Portland pays out $680,000 to defund the police activist, former city commissioner Jo Ann Hardesty over leaked incident report

The settlement was in response to a 2021 incident where the union's president and PPB staff leaked a report in which Hardesty was mistakenly identified as the suspect in a hit-and-run accident.

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The Portland Police Association has settled a lawsuit brought by anti-police activist and former Portland city commissioner Jo Ann Hardesty for $680,000.

The settlement was first reported by KGW8 and was in response to a 2021 incident in which the union's president at the time, Brian Hunzeker, and Portland Police Bureau staff leaked a report in which Hardesty was mistakenly identified as the suspect in a hit-and-run accident.

Within 24 hours of the accident, law enforcement ruled out Hardesty and determined that the actual suspect was from Vancouver. However, the initial report had already been leaked to the media. 

The far-left activists claimed the leak was a politically motivated attempt to tarnish her reputation. 

Shortly thereafter, Hunzeker resigned as president of the union and was subsequently fired from the bureau but was later reinstated through arbitration. He resigned earlier this year after the Willamette Week revealed that he was still a full-time Clark County Sheriff's Office employee.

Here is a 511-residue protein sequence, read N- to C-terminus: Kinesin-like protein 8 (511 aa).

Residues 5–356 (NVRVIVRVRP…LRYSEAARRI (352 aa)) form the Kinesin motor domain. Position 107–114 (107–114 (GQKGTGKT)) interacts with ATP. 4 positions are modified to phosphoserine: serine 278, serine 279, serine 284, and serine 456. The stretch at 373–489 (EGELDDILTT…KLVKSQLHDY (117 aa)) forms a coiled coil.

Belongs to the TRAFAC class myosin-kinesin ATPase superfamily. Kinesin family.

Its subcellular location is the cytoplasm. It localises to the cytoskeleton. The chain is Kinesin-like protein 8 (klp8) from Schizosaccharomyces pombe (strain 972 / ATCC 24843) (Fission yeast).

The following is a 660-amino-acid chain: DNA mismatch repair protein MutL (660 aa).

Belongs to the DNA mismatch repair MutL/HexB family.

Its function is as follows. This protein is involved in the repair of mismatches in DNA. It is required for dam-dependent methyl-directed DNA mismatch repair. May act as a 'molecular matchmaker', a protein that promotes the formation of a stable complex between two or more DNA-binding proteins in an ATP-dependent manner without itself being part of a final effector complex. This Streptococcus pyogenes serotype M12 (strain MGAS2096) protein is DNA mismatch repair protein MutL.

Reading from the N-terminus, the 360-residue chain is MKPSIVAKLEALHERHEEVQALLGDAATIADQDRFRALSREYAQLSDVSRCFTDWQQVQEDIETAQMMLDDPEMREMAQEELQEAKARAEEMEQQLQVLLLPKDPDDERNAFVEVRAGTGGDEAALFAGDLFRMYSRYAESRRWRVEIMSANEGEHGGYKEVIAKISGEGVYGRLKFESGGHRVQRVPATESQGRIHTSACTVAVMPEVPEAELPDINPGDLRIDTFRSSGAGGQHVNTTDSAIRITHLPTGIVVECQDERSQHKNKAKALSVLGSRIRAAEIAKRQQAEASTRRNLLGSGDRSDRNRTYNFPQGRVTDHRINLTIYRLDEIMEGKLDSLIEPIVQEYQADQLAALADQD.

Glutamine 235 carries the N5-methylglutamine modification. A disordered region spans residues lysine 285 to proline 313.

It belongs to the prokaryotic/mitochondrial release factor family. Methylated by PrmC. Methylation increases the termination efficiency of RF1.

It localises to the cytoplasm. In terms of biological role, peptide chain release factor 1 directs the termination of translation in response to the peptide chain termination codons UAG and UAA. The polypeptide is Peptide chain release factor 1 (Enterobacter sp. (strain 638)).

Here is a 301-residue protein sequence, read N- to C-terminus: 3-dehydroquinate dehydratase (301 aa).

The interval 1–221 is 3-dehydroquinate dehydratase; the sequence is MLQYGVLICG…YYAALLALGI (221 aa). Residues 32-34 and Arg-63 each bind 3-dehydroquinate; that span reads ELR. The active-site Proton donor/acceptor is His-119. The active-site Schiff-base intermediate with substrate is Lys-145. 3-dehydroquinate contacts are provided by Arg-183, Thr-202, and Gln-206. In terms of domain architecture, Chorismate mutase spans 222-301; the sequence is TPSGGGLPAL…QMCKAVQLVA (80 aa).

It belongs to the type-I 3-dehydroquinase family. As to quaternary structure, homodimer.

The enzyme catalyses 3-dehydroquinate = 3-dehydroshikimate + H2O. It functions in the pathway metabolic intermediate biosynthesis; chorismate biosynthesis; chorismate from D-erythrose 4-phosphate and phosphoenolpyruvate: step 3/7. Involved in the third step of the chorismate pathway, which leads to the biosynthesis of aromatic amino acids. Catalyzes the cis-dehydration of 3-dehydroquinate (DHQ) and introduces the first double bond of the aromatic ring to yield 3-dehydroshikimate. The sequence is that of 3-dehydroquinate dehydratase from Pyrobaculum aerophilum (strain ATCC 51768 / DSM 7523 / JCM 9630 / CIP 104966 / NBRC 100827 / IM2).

In 2021, Hardesty filed her suit against the city, the police union, Hunzeker, and Kerri Ottoman, another officer involved in the leak.

Earlier this year she settled with the city and received $5,000 and a signed apology from Mayor Ted Wheeler, who also serves as police commissioner. 

The Union confirmed to local media Thursday that a settlement had been reached as the trial was set to begin Oct. 2. Though Hardesty had originally sought $3 million from the union and $1 million each from Hunzeker and Ottoman, The Oregonian reported that the parties had settled for $680,000.

In November, Hardesty was ousted from her position by political newcomer Rene Gonzalez after voters rejected Hardesty’s radicalism.  

During the over 120 nights of rioting in Portland perpetrated by Antifa and Black Lives Matter following the death of George Floyd in 2020, Hardesty denied that protesters engaged in violence and blamed Portland police officers for setting fires to "frame" Antifa.

She also falsely accused "undercover white supremacists" of starting the riots, including a month-long siege of the federal courthouse.

Hardesty in 2021, led a mob of far-left activists in an attempt to get a city worker fired for displaying a Thin Blue Line flag decal on his truck.

Despite calling to defund the police, in 2020 Hardesty called the police on a Lyft driver after a night out after she refused to keep the windows slightly open to comply with COVID-19 policies. Hardesty blamed the altercation on white supremacy.
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